Swedish man arrested over kitchen nuclear reactor


A hobbyist in Sweden is gaining notoriety after being arrested for trying to build a nuclear fusion reactor in his kitchen, according to news reports.

The Associated Press identifies the previously unidentified man as Richard Handl, 31, of Angelholm, in southern Sweden.

He was arrested July 20 for unauthorized possession of nuclear material after contacting the Swedish Radiation Safety Authority to ask whether it was legal to split atoms at home.

Police and government officials showed up at his apartment in Angelholm, measured for radiation and confiscated all of his materials. He had scavenged radium from old clock hands and americium from household smoke detectors, obtained thorium from a Coleman gas-lantern mantle and bought depleted U-238 from a U.S. supplier.

"When they came they had the police with them. I have had a Geiger counter and have not detected a problem with radiation," Handl told Helsingborgs Dagblad, according to The Local, an English-language news site.

The experiment began in mid-May, and he blogged about it. Here's how he introduced his stove-top nuclear stuffings: "My project is to build a working nuclear reactor. Not to gain electricity, just for fun and to see if it's possible to split atoms at home. I would be a breeder reactor, and my primary goals is to carry out two main reactions ..."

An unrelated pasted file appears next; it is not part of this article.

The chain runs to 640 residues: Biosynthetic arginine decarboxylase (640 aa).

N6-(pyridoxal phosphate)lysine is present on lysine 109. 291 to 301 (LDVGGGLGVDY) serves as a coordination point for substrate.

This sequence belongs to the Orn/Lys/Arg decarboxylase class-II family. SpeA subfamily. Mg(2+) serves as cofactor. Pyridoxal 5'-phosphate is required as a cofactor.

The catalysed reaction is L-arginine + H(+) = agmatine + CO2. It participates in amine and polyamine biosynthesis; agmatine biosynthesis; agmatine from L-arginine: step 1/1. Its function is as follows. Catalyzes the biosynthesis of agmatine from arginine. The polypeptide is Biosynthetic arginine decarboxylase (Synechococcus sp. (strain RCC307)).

A week later he wrote about "The Meltdown" on his electric stove, when a heated mixture of americium, radium and beryllium in sulphuric acid exploded as he tried to blend them. See the results, which he called "not so dangerous."

Handl says police released him after questioning. He but that he is "still suspect for crime against the radiation safety law," and could be fined or jailed for two years.

The citizens of Angelholm were largely unfazed by their neighbor's experiment, a spokesman for the local city council told FoxNews.